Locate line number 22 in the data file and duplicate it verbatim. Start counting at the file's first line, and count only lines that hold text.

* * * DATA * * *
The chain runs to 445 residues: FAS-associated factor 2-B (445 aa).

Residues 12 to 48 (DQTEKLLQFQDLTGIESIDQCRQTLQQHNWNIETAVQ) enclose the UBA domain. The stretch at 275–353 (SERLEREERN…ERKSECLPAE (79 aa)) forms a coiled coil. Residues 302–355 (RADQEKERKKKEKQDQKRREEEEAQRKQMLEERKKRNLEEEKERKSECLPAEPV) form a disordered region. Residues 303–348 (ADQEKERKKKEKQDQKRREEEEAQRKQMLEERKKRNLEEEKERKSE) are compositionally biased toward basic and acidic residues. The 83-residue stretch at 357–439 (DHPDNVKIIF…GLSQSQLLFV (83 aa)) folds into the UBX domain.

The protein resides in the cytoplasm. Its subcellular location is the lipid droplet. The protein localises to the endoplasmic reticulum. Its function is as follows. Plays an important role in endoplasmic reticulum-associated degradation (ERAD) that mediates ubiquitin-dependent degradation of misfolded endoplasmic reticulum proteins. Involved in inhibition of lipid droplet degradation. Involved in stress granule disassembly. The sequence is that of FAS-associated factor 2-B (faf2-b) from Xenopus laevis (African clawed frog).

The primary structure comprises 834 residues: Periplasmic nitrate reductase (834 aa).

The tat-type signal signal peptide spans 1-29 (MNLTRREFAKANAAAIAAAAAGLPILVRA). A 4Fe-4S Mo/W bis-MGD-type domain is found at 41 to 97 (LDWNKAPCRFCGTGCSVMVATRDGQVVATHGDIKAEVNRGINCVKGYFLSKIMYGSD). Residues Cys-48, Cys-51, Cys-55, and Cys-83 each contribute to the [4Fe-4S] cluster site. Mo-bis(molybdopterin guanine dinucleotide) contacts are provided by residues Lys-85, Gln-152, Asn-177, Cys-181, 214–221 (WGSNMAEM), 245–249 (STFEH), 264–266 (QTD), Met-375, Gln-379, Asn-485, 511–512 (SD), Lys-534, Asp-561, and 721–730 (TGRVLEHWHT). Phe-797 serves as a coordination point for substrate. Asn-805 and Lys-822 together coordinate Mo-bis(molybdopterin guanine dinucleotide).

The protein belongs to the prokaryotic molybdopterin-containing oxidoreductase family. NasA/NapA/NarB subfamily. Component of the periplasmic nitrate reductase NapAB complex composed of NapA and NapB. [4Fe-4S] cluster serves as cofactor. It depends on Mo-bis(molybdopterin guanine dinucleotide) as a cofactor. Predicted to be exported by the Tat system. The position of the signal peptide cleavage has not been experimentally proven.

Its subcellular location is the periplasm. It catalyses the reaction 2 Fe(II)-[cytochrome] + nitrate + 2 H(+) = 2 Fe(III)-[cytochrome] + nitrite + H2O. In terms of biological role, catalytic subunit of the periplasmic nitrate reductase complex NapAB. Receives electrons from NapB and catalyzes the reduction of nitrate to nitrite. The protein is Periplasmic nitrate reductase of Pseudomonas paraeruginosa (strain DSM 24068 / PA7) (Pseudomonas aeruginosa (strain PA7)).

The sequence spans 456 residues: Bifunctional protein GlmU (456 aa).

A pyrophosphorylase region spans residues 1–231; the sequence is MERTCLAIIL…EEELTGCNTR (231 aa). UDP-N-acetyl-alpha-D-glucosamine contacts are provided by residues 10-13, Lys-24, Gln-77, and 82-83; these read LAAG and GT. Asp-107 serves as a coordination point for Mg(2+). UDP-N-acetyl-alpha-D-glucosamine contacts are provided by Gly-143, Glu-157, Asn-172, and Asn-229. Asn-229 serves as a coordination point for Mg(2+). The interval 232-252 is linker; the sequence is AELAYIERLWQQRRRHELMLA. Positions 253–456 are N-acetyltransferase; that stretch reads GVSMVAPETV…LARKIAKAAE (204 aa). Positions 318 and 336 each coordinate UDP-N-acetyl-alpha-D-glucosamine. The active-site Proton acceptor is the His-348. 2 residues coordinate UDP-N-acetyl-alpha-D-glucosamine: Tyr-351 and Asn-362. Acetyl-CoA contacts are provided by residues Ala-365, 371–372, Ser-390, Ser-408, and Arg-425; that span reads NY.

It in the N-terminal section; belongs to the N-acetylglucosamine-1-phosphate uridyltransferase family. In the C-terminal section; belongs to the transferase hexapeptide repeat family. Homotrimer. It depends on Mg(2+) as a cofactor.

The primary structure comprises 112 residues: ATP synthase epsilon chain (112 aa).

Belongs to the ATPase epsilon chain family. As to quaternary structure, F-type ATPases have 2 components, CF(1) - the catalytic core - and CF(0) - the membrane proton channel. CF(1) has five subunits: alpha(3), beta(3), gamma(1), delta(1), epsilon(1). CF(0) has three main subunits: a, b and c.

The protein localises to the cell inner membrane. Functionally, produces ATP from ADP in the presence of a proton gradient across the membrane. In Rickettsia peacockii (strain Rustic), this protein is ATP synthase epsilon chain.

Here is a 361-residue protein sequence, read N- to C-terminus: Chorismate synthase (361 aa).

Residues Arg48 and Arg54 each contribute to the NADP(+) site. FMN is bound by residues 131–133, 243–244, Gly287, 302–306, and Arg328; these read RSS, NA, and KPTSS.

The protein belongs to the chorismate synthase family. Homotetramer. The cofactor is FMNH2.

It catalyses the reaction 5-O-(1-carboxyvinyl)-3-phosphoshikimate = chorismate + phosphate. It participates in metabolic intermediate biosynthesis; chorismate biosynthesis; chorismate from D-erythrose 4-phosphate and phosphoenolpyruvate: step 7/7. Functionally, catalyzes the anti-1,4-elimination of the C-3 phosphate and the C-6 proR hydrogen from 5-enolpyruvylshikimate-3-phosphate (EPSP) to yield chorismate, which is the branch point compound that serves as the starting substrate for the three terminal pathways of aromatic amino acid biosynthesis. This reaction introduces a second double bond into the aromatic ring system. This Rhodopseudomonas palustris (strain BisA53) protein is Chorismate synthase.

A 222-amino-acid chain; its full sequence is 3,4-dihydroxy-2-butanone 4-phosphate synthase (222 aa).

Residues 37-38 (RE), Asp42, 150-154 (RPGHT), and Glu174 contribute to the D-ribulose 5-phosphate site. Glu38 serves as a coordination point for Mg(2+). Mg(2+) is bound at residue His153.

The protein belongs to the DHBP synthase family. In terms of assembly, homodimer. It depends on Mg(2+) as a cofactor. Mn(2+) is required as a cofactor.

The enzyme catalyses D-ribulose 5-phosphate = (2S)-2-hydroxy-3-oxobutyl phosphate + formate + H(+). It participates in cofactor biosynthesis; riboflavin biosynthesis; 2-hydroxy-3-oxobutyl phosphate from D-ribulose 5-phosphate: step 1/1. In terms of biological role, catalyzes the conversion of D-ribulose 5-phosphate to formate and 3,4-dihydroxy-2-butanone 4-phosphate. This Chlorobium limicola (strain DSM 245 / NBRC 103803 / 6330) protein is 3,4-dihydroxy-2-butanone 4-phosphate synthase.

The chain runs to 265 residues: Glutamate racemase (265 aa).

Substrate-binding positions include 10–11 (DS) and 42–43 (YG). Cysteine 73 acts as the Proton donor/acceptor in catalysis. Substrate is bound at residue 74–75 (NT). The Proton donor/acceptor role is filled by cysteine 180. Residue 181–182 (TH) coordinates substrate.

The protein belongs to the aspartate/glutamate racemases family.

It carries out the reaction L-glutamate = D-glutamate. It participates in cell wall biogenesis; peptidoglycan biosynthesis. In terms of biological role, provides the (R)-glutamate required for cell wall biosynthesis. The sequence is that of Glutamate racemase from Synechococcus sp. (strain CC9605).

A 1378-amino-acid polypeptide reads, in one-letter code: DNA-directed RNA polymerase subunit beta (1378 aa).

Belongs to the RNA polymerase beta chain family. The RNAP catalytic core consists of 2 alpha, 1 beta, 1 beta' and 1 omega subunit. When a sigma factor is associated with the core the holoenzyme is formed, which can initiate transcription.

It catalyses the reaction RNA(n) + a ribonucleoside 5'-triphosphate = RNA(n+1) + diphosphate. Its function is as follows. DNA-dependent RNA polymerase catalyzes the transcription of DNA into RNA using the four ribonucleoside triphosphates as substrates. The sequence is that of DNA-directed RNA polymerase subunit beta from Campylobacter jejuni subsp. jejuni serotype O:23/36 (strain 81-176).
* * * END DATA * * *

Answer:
The chain runs to 265 residues: Glutamate racemase (265 aa).